A California federal district court held in May 2015 that jail officials did not violate the First Amendment by refusing to distribute unsolicited publications to prisoners.
Crime, Justice & America, Inc. (CJA), founded by former bail bondsman Ray Hrdlicka, publishes a weekly 36- to 40-page magazine of the same name that targets newly-arrested jail detainees awaiting trial. Most of the publication’s articles provide information about the criminal justice process and common legal issues in criminal cases; many articles are written by attorneys and other law enforcement and criminal justice experts, and CJA includes advertisements from lawyers and bail bond companies.
The magazine is free to prisoners. Most jails allow general distribution of CJA’s publication, making stacks of the magazine available in jail common areas.
CJA initially attempted to distribute its magazine through individually-addressed subscriptions, but ended that practice because it was not cost effective or efficient, as prisoners were frequently moved from one facility to another.
California’s Butte County Jail (BCJ), with a population of nearly 600 prisoners, has a mail policy that prohibits unsolicited commercial materials.
In August 2004, CJA asked BCJ officials to distribute its magazine to prisoners. BCJ refused, concluding that doing so would violate the jail’s mail policy. County officials eventually offered to provide access to two copies of the magazine in the facility’s law library, though it takes one to three days for prisoners to gain library access. Only two prisoners at a time are permitted in the law library, which allows an average of 25 prisoners to access the library per day.
The jail also offered to make CJA’s publication available on jail kiosks. BCJ has thirty-one kiosks in the jail’s cells and common areas; two portable kiosks are also available. Kiosks are available to prisoners from 9:00 a.m. to 11 p.m. The kiosk’s touchscreen monitors allow for .pdf-formatted documents to be accessed and viewed.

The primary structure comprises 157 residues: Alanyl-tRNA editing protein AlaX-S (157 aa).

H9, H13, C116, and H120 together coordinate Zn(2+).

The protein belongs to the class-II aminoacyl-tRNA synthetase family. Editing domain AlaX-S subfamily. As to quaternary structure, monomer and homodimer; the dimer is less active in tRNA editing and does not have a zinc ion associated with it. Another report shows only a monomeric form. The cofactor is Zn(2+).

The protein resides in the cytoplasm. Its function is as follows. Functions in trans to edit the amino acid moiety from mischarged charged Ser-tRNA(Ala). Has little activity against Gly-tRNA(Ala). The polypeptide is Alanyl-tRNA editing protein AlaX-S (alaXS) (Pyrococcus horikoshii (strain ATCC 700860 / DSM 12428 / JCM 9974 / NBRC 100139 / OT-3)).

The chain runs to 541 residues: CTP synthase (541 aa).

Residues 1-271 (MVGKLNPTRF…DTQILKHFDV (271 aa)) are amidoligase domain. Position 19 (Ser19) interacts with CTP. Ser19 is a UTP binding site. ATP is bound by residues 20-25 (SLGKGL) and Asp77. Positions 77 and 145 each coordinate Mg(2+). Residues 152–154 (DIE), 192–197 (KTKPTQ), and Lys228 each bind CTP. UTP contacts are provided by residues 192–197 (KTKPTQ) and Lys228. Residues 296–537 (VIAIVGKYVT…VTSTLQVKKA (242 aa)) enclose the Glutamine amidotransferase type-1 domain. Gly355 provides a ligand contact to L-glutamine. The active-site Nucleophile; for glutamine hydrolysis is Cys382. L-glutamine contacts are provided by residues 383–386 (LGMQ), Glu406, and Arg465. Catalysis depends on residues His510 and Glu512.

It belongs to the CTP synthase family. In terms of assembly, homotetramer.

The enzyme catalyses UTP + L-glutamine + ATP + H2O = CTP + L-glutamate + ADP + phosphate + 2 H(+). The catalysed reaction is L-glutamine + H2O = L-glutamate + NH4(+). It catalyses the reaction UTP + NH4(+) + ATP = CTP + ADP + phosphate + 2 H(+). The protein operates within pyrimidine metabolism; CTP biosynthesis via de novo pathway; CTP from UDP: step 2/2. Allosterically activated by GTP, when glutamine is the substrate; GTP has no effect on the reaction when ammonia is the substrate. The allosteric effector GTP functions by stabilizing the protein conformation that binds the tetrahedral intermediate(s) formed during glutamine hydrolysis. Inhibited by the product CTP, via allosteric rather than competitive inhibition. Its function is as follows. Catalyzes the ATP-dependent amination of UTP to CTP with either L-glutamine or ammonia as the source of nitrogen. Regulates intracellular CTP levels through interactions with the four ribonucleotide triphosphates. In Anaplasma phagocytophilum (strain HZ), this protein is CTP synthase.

Believing these forms of distribution were inadequate, CJA filed suit in federal court, alleging that BCJ’s refusal to more widely distribute its magazine to prisoners violated the First Amendment. The case was initially dismissed but reinstated by the Ninth Circuit on appeal. [See: PLN, Feb. 2012, p.44]. On remand, and following a four-day bench trial, the district court found that the reasonable relationship factors set forth in Turner v. Safley, 482 U.S. 2254 (1987) weighed in favor of the jail defendants.
The court first found that BCJ’s “[mail] policy is rationally related to the jail’s security and staffing, which are legitimate penological objectives.”
The district court agreed “that standing alone, the law library does not present an adequate means for Plaintiff to communicate its existence to inmates.” Yet “because an alternative means now exists for electronic distribution of [CJA],” the court found “that this factor weighs in favor of Defendant for purposes of injunctive relief.”
Turning to the impact of accommodating CJA’s rights, the court observed that “if distributed, Plaintiff’s publication would cause approximately an additional 28,000 pages of paper to be distributed throughout the jail,” which also weighed in favor of BCJ.
Ultimately, the district court concluded that “Plaintiff has not shown that Defendant violated its First Amendment rights by declining to distribute its unsolicited publication prior to the availability of the kiosks.” Therefore, CJA was not entitled to declaratory or injunctive relief. CJA has since appealed the court’s judgment and the case remains pending. See: Crime, Justice & America, Inc. v. Honea, U.S.D.C. (E.D. Cal.), Case No. 2:08-cv-00343-TLN-EFB.
Additional source: www.crimejusticeandamerica.com
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Related legal case
Crime, Justice & America, Inc. v. Honea
|Cite||U.S.D.C. (E.D. Cal.), Case No. 2:08-cv-00343-TLN-EFB|